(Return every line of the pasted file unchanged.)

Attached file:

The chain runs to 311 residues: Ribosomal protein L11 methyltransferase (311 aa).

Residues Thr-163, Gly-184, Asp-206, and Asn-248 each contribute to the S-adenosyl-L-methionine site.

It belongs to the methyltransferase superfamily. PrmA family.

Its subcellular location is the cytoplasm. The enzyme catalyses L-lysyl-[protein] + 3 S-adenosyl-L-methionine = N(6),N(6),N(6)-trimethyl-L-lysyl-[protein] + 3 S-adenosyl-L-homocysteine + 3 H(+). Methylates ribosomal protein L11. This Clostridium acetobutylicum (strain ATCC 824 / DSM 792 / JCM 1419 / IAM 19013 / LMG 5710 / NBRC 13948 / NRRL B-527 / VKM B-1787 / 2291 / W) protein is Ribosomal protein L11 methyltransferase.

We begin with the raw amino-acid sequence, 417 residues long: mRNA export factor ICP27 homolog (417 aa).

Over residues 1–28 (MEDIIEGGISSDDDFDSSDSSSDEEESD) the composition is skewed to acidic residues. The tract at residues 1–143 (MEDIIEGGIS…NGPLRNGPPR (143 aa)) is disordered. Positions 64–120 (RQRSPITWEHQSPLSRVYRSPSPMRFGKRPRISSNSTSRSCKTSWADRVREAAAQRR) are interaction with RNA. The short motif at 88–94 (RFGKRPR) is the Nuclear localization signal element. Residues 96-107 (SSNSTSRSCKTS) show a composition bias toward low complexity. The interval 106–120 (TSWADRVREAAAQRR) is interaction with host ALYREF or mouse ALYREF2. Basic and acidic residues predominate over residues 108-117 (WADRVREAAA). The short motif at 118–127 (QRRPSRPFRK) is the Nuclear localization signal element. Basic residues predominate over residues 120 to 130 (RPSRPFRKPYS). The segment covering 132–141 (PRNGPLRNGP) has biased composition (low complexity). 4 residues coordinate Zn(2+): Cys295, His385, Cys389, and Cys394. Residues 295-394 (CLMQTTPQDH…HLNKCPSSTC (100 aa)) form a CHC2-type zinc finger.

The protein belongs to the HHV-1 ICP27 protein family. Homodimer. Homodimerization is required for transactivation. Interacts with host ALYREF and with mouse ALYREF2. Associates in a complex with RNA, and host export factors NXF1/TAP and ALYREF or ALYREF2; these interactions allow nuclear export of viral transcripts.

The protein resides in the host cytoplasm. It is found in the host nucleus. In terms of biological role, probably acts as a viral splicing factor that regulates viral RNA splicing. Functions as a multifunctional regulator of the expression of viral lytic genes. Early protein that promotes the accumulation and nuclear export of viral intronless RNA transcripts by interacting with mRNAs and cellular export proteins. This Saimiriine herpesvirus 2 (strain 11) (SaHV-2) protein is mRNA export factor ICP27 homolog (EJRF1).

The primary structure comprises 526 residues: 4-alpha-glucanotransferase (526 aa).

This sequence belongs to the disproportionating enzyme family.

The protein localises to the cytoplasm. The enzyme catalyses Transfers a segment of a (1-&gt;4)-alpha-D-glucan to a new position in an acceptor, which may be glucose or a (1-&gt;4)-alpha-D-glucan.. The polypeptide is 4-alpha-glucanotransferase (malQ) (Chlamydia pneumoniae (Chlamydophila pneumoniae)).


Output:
The chain runs to 311 residues: Ribosomal protein L11 methyltransferase (311 aa).

Residues Thr-163, Gly-184, Asp-206, and Asn-248 each contribute to the S-adenosyl-L-methionine site.

It belongs to the methyltransferase superfamily. PrmA family.

Its subcellular location is the cytoplasm. The enzyme catalyses L-lysyl-[protein] + 3 S-adenosyl-L-methionine = N(6),N(6),N(6)-trimethyl-L-lysyl-[protein] + 3 S-adenosyl-L-homocysteine + 3 H(+). Methylates ribosomal protein L11. This Clostridium acetobutylicum (strain ATCC 824 / DSM 792 / JCM 1419 / IAM 19013 / LMG 5710 / NBRC 13948 / NRRL B-527 / VKM B-1787 / 2291 / W) protein is Ribosomal protein L11 methyltransferase.

We begin with the raw amino-acid sequence, 417 residues long: mRNA export factor ICP27 homolog (417 aa).

Over residues 1–28 (MEDIIEGGISSDDDFDSSDSSSDEEESD) the composition is skewed to acidic residues. The tract at residues 1–143 (MEDIIEGGIS…NGPLRNGPPR (143 aa)) is disordered. Positions 64–120 (RQRSPITWEHQSPLSRVYRSPSPMRFGKRPRISSNSTSRSCKTSWADRVREAAAQRR) are interaction with RNA. The short motif at 88–94 (RFGKRPR) is the Nuclear localization signal element. Residues 96-107 (SSNSTSRSCKTS) show a composition bias toward low complexity. The interval 106–120 (TSWADRVREAAAQRR) is interaction with host ALYREF or mouse ALYREF2. Basic and acidic residues predominate over residues 108-117 (WADRVREAAA). The short motif at 118–127 (QRRPSRPFRK) is the Nuclear localization signal element. Basic residues predominate over residues 120 to 130 (RPSRPFRKPYS). The segment covering 132–141 (PRNGPLRNGP) has biased composition (low complexity). 4 residues coordinate Zn(2+): Cys295, His385, Cys389, and Cys394. Residues 295-394 (CLMQTTPQDH…HLNKCPSSTC (100 aa)) form a CHC2-type zinc finger.

The protein belongs to the HHV-1 ICP27 protein family. Homodimer. Homodimerization is required for transactivation. Interacts with host ALYREF and with mouse ALYREF2. Associates in a complex with RNA, and host export factors NXF1/TAP and ALYREF or ALYREF2; these interactions allow nuclear export of viral transcripts.

The protein resides in the host cytoplasm. It is found in the host nucleus. In terms of biological role, probably acts as a viral splicing factor that regulates viral RNA splicing. Functions as a multifunctional regulator of the expression of viral lytic genes. Early protein that promotes the accumulation and nuclear export of viral intronless RNA transcripts by interacting with mRNAs and cellular export proteins. This Saimiriine herpesvirus 2 (strain 11) (SaHV-2) protein is mRNA export factor ICP27 homolog (EJRF1).

The primary structure comprises 526 residues: 4-alpha-glucanotransferase (526 aa).

This sequence belongs to the disproportionating enzyme family.

The protein localises to the cytoplasm. The enzyme catalyses Transfers a segment of a (1-&gt;4)-alpha-D-glucan to a new position in an acceptor, which may be glucose or a (1-&gt;4)-alpha-D-glucan.. The polypeptide is 4-alpha-glucanotransferase (malQ) (Chlamydia pneumoniae (Chlamydophila pneumoniae)).